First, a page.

HeghDI’ vem ghaH, tu’lu’ Dinosaur

The dinosaur is an important cultural icon, replacing the dragon myth of ancient civilizations.

Culturally speaking, dinosaurs occupy an intermediate position between real animals (tigers or elephants) and imaginary ones (unicorns or mermaids). They are not real, but they were. They belonged to the natural world millions of years ago, and today we are obsessed with bringing them back to life: through the cloning of Jurassic Park, with the replicas we find in amusement parks and with the fossils of paleontological reconstructions.

The dinosaur is the totemic animal of modernity and, according to science fiction, its lineage has given rise to two species of humanoids: the klingon and the reptilians.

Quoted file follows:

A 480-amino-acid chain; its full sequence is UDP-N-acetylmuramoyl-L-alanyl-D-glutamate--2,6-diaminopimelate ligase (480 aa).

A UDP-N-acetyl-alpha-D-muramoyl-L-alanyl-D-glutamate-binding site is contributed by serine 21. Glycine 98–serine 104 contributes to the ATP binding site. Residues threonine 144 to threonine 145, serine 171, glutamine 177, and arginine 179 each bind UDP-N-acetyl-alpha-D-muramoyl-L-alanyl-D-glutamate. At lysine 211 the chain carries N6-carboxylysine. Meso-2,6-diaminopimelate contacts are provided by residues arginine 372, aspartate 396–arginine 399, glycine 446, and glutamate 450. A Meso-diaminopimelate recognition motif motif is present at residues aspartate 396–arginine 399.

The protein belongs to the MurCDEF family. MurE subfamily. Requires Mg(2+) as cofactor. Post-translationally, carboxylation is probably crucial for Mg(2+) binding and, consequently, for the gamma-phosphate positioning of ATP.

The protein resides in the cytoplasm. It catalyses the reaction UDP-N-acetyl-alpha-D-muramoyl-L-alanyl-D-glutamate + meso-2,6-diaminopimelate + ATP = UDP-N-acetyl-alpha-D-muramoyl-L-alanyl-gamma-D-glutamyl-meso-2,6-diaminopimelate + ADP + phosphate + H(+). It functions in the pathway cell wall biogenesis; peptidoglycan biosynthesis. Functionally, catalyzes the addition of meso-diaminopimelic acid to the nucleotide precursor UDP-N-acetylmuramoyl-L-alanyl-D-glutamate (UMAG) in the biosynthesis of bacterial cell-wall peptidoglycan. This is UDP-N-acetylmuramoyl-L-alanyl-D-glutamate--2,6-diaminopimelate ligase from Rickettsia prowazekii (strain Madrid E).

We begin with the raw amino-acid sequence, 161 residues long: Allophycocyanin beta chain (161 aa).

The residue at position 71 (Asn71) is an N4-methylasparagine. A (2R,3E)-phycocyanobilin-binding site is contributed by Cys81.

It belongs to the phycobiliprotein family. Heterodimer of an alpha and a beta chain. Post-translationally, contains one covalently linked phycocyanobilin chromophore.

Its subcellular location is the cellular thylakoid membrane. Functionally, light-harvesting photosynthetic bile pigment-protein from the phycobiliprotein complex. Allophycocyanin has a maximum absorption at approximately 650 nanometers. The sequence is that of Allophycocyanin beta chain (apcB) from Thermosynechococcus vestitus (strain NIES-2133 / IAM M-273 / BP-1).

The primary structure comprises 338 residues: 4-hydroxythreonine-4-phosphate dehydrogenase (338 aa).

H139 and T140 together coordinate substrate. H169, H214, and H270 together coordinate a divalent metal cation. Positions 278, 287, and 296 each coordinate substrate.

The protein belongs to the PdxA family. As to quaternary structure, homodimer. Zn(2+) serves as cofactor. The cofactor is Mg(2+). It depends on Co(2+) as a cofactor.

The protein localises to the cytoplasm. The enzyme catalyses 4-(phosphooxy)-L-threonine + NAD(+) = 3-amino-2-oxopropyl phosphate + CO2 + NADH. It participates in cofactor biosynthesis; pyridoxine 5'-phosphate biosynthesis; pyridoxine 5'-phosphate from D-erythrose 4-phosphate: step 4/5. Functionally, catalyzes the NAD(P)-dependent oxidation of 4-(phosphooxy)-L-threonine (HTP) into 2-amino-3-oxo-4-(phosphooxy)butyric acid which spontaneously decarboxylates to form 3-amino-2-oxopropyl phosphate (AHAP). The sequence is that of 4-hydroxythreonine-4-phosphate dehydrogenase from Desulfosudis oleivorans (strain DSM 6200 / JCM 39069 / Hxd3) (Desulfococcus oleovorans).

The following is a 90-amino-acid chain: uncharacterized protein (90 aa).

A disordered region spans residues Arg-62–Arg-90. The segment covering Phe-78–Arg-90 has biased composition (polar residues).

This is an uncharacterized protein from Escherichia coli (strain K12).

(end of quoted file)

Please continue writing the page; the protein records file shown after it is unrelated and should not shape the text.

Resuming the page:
Dinosauriology has thus become a fertile ground for discussing both the representation of nature and the nature of representation. Photographing dinosaurs revives the conflict of reality with illusion.

Joan Fontcuberta


Joan Fontcuberta has developed a plural activity in the world of photography as a creator, teacher, critic, exhibition curator and historian. Visiting professor at universities in Spain, France, Great Britain and the United States, he is a regular contributor to specialized publications.

His work has been exhibited in museums around the world such as the MoMA in New York, the Art Institute of Chicago, the IVAM in Valencia, the FOAM in Amsterdam, the MEP in Paris or the Science Museum in London and has been acquired by numerous public collections. In 2013 he received the Hasselblad Award and in 2022 the title of Doctor Honoris Causa from the University of Paris VIII.